The proper media, they wouldn’t lie, would they?

The whole argument out on the Interweb about Whaleoil’s status as Media and mine as a Journalist seems to have pretty much got to the point where the general position is “yes, Whaleoil is media”, and “Yes, at times Slater does things Journalists do”.

“But”.

And then come a lot of value judgments not present in law.  My “brand” of journalism is not good enough, I’m not accountable or answerable to anyone, I don’t belong to a professional body that may curtail some of my excesses, there is no formal procedure to complain or seek redress.

They like to quote that I’ve found myself in court many times now.  That’s of course spinning it a bit.  The first occasions were a deliberate act of Civil Disobedience to make a case for Name Suppression being reviewed, and I’m proud to say I was instrumental in having that law changed.

It cost me a lot of personal money, and I am not keen to repeat that process, but this is a clear case of staging a protest and taking the consequences, not some indicator that Whaleoil is out of control – or needs control.  Pus, when I did, I did have to answer to the courts.  

The only other time I’ve found myself in court is over the current defamation action.  And let’s just see where that finishes before we draw any conclusions.

So I am clearly not out of control, and I am answerable.

But the “proper” media, those who are uncomfortable with the brand of journalism I do here at Whaleoil, like to see me reigned in, constrained, brought into line.  Perhaps even muted, broken and dealt with.

This, they propose is the price I need to pay to be afforded the protection of the Evidence Act 2006, which allows me to protect my sources.

Essentially, I’m not nice enough, I’m too much out of control, and they don’t like my style to such a degree that the law should not apply to me.

Apart from the clear intellectual dishonesty of people that are holding this position, to also say that if I was a member of the Press Council, like them, then all would be just fine.  Because they have rules, and procedures, and complaints processes, and that’s all that is missing around Whaleoil as a ‘framework’ for me to be able to claim the privileges (I say: rights) under law.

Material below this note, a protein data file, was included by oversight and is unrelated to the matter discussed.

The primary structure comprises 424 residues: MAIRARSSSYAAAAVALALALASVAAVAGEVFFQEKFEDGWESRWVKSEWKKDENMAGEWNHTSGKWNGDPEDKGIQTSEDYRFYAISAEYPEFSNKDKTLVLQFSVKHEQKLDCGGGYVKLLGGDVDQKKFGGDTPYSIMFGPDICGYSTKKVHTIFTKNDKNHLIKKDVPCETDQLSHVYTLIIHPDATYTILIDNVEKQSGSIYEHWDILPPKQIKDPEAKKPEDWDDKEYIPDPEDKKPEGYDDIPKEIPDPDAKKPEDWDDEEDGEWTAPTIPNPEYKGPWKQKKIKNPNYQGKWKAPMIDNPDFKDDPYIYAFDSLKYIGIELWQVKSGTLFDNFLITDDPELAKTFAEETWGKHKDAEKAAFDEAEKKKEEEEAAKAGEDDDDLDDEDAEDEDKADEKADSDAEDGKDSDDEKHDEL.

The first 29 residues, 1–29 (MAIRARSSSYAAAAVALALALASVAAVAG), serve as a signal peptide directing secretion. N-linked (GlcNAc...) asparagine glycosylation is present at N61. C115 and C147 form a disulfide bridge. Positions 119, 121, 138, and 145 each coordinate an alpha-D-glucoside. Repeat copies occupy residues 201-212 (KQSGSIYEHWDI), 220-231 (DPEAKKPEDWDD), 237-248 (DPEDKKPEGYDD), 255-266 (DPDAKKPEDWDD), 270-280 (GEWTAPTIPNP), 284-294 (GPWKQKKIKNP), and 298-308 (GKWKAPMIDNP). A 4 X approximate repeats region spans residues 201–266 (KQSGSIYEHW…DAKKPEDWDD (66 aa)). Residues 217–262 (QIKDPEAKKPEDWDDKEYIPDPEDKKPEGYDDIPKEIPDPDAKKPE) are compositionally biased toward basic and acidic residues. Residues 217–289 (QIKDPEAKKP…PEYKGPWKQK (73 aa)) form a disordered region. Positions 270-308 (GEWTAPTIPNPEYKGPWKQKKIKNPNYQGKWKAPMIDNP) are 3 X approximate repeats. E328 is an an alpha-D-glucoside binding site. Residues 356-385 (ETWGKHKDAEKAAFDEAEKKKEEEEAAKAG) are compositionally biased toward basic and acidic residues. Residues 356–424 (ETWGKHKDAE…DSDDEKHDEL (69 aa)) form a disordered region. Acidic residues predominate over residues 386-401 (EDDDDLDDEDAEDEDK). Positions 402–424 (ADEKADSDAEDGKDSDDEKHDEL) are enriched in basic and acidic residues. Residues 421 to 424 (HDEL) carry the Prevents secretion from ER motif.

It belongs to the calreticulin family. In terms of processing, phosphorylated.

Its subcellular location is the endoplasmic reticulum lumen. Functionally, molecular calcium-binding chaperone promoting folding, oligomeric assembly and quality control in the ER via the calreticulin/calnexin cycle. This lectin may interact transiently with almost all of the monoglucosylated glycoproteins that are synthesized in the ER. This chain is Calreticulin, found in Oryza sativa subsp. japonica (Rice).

So it is with some interest that the “real media”, who have higher standards, are constrained by the Press Council code of conduct, and are generally of much higher calibre than someone like me.   And their organs are not at all comparable with a mere “blog”.

Waikato Times Caught Lying About Fluoride Survey Results

The Waikato Times has been caught out reversing its online survey results about the Hamilton City Council’s decision on Thursday to defer its fluoridation decision.  The poll asked people if they supported the council’s decision to wait until the after the legal challenge currently before the High Court is decided.   68% of people said “yes” and only 32%.said “no” but the Waikato Times misrepresented this as 68% saying “no” and 32% saying “yes”.

Various members of the public had taken screen shots when the poll was running so were shocked to see the newspaper print the poll with the results reversed. Fluoride Free Hamilton spokesperson, Pat McNair, posted the screen shots on the Waikato Times Facebook and many people commented how they had seen those results when they had voted.

However, instead of responding and correcting the mistake, they removed all comments, covering up their deception. Direct communication has failed to elicit a retraction.

So how much faith can we put in the Times’ survey results during the recent fluoridation referendum campaign? How many of those did it falsify and did this affect how people voted?

Good to know, isn’t it, that the Waikato Times sources have protection because of that paper’s moral high ground –  their old media industry, their boys (and girls) club Press Council, and those grey haired wisened old hacks produce obviously so much better quality journalism.

If only the law had a test for “deserving” to be a journalist.

But it doesn’t.

So even the Waikato Times is allowed to be media.


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As much at home writing editorials as being the subject of them, Cam has won awards, including the Canon Media Award for his work on the Len Brown/Bevan Chuang story. When he’s not creating the news, he tends to be in it, with protagonists using the courts, media and social media to deliver financial as well as death threats.

They say that news is something that someone, somewhere, wants kept quiet. Cam Slater doesn’t do quiet and, as a result, he is a polarising, controversial but highly effective journalist who takes no prisoners.

He is fearless in his pursuit of a story.

Love him or loathe him, you can’t ignore him.

To read Cam’s previous articles click on his name in blue.

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